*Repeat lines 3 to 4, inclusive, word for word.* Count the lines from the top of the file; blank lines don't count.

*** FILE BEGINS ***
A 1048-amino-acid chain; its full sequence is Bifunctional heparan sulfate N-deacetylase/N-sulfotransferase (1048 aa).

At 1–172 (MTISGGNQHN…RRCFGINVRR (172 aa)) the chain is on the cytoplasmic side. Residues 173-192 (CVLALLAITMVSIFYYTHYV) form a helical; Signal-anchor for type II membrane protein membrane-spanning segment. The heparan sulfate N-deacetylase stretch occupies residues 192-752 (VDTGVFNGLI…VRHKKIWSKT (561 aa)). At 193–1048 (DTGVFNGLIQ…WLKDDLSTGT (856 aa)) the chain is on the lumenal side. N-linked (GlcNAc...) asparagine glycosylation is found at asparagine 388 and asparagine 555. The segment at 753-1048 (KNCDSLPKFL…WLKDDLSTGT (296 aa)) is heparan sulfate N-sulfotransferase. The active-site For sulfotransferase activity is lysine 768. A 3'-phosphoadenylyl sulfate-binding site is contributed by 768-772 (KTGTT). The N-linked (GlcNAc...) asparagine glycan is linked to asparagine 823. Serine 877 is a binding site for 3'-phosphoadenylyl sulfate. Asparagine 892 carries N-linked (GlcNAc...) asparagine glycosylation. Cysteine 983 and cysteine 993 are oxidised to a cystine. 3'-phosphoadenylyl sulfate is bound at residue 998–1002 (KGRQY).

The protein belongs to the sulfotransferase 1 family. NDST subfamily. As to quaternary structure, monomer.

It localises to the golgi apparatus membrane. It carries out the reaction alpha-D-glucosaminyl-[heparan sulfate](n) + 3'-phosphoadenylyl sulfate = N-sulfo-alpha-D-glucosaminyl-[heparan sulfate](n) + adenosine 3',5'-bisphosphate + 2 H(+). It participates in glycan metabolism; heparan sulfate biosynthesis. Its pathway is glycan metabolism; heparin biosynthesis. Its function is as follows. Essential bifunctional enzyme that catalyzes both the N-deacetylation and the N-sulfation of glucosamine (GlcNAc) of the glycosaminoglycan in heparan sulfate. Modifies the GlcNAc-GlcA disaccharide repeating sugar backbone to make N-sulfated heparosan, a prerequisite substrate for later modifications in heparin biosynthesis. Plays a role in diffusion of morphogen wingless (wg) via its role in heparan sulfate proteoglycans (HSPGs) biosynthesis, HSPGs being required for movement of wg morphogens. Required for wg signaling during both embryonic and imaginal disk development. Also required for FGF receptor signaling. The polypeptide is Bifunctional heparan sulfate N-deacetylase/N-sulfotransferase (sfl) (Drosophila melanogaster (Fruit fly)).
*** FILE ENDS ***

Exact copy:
The protein belongs to the sulfotransferase 1 family. NDST subfamily. As to quaternary structure, monomer.

It localises to the golgi apparatus membrane. It carries out the reaction alpha-D-glucosaminyl-[heparan sulfate](n) + 3'-phosphoadenylyl sulfate = N-sulfo-alpha-D-glucosaminyl-[heparan sulfate](n) + adenosine 3',5'-bisphosphate + 2 H(+). It participates in glycan metabolism; heparan sulfate biosynthesis. Its pathway is glycan metabolism; heparin biosynthesis. Its function is as follows. Essential bifunctional enzyme that catalyzes both the N-deacetylation and the N-sulfation of glucosamine (GlcNAc) of the glycosaminoglycan in heparan sulfate. Modifies the GlcNAc-GlcA disaccharide repeating sugar backbone to make N-sulfated heparosan, a prerequisite substrate for later modifications in heparin biosynthesis. Plays a role in diffusion of morphogen wingless (wg) via its role in heparan sulfate proteoglycans (HSPGs) biosynthesis, HSPGs being required for movement of wg morphogens. Required for wg signaling during both embryonic and imaginal disk development. Also required for FGF receptor signaling. The polypeptide is Bifunctional heparan sulfate N-deacetylase/N-sulfotransferase (sfl) (Drosophila melanogaster (Fruit fly)).